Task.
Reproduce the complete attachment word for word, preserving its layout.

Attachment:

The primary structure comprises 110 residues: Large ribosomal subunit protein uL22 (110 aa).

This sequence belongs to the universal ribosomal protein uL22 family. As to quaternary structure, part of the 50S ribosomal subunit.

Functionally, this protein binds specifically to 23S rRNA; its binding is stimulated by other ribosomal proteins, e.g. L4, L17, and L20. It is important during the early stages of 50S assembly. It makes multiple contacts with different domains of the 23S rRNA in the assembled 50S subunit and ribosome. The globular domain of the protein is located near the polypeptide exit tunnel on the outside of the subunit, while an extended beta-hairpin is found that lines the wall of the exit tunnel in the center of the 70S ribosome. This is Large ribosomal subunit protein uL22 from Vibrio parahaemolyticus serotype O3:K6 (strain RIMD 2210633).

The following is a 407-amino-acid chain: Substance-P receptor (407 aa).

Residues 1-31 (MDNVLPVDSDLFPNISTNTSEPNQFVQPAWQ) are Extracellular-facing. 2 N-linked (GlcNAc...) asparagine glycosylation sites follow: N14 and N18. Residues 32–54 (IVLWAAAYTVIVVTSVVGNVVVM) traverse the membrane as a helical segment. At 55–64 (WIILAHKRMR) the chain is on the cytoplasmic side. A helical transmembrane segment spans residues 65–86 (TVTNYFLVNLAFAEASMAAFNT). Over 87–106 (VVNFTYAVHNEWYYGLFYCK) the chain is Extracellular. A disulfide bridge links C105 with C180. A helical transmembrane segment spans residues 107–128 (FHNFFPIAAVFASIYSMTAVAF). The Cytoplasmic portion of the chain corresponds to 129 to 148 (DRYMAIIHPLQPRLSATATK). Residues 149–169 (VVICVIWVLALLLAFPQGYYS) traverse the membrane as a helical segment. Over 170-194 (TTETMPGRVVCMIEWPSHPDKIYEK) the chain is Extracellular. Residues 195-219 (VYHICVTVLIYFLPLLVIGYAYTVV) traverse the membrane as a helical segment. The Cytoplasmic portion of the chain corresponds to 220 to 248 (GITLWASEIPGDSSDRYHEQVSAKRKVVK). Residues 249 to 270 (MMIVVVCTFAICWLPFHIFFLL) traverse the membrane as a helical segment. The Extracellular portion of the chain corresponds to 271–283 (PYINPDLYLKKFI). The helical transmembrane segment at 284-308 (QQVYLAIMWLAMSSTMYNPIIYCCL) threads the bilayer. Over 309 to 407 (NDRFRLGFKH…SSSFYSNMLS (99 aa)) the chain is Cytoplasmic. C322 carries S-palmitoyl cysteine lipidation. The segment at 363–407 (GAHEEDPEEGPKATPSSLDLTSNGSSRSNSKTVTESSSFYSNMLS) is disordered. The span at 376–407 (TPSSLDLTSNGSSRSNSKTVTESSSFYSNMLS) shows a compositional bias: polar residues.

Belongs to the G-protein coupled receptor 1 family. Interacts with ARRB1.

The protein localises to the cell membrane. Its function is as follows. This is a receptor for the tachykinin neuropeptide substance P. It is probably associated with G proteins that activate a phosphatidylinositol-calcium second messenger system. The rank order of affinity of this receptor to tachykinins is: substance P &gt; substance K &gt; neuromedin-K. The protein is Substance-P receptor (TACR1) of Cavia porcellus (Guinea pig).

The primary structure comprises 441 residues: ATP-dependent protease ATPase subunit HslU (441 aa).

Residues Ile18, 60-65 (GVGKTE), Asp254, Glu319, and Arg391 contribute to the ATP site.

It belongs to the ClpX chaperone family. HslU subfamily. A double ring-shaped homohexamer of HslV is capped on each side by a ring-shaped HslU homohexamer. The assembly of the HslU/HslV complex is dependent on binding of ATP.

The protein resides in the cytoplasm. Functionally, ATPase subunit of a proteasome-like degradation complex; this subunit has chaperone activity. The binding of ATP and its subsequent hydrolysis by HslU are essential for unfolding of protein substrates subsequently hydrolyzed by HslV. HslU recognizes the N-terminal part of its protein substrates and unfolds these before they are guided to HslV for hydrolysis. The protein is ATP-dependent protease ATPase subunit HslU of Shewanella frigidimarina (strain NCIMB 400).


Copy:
The primary structure comprises 110 residues: Large ribosomal subunit protein uL22 (110 aa).

This sequence belongs to the universal ribosomal protein uL22 family. As to quaternary structure, part of the 50S ribosomal subunit.

Functionally, this protein binds specifically to 23S rRNA; its binding is stimulated by other ribosomal proteins, e.g. L4, L17, and L20. It is important during the early stages of 50S assembly. It makes multiple contacts with different domains of the 23S rRNA in the assembled 50S subunit and ribosome. The globular domain of the protein is located near the polypeptide exit tunnel on the outside of the subunit, while an extended beta-hairpin is found that lines the wall of the exit tunnel in the center of the 70S ribosome. This is Large ribosomal subunit protein uL22 from Vibrio parahaemolyticus serotype O3:K6 (strain RIMD 2210633).

The following is a 407-amino-acid chain: Substance-P receptor (407 aa).

Residues 1-31 (MDNVLPVDSDLFPNISTNTSEPNQFVQPAWQ) are Extracellular-facing. 2 N-linked (GlcNAc...) asparagine glycosylation sites follow: N14 and N18. Residues 32–54 (IVLWAAAYTVIVVTSVVGNVVVM) traverse the membrane as a helical segment. At 55–64 (WIILAHKRMR) the chain is on the cytoplasmic side. A helical transmembrane segment spans residues 65–86 (TVTNYFLVNLAFAEASMAAFNT). Over 87–106 (VVNFTYAVHNEWYYGLFYCK) the chain is Extracellular. A disulfide bridge links C105 with C180. A helical transmembrane segment spans residues 107–128 (FHNFFPIAAVFASIYSMTAVAF). The Cytoplasmic portion of the chain corresponds to 129 to 148 (DRYMAIIHPLQPRLSATATK). Residues 149–169 (VVICVIWVLALLLAFPQGYYS) traverse the membrane as a helical segment. Over 170-194 (TTETMPGRVVCMIEWPSHPDKIYEK) the chain is Extracellular. Residues 195-219 (VYHICVTVLIYFLPLLVIGYAYTVV) traverse the membrane as a helical segment. The Cytoplasmic portion of the chain corresponds to 220 to 248 (GITLWASEIPGDSSDRYHEQVSAKRKVVK). Residues 249 to 270 (MMIVVVCTFAICWLPFHIFFLL) traverse the membrane as a helical segment. The Extracellular portion of the chain corresponds to 271–283 (PYINPDLYLKKFI). The helical transmembrane segment at 284-308 (QQVYLAIMWLAMSSTMYNPIIYCCL) threads the bilayer. Over 309 to 407 (NDRFRLGFKH…SSSFYSNMLS (99 aa)) the chain is Cytoplasmic. C322 carries S-palmitoyl cysteine lipidation. The segment at 363–407 (GAHEEDPEEGPKATPSSLDLTSNGSSRSNSKTVTESSSFYSNMLS) is disordered. The span at 376–407 (TPSSLDLTSNGSSRSNSKTVTESSSFYSNMLS) shows a compositional bias: polar residues.

Belongs to the G-protein coupled receptor 1 family. Interacts with ARRB1.

The protein localises to the cell membrane. Its function is as follows. This is a receptor for the tachykinin neuropeptide substance P. It is probably associated with G proteins that activate a phosphatidylinositol-calcium second messenger system. The rank order of affinity of this receptor to tachykinins is: substance P &gt; substance K &gt; neuromedin-K. The protein is Substance-P receptor (TACR1) of Cavia porcellus (Guinea pig).

The primary structure comprises 441 residues: ATP-dependent protease ATPase subunit HslU (441 aa).

Residues Ile18, 60-65 (GVGKTE), Asp254, Glu319, and Arg391 contribute to the ATP site.

It belongs to the ClpX chaperone family. HslU subfamily. A double ring-shaped homohexamer of HslV is capped on each side by a ring-shaped HslU homohexamer. The assembly of the HslU/HslV complex is dependent on binding of ATP.

The protein resides in the cytoplasm. Functionally, ATPase subunit of a proteasome-like degradation complex; this subunit has chaperone activity. The binding of ATP and its subsequent hydrolysis by HslU are essential for unfolding of protein substrates subsequently hydrolyzed by HslV. HslU recognizes the N-terminal part of its protein substrates and unfolds these before they are guided to HslV for hydrolysis. The protein is ATP-dependent protease ATPase subunit HslU of Shewanella frigidimarina (strain NCIMB 400).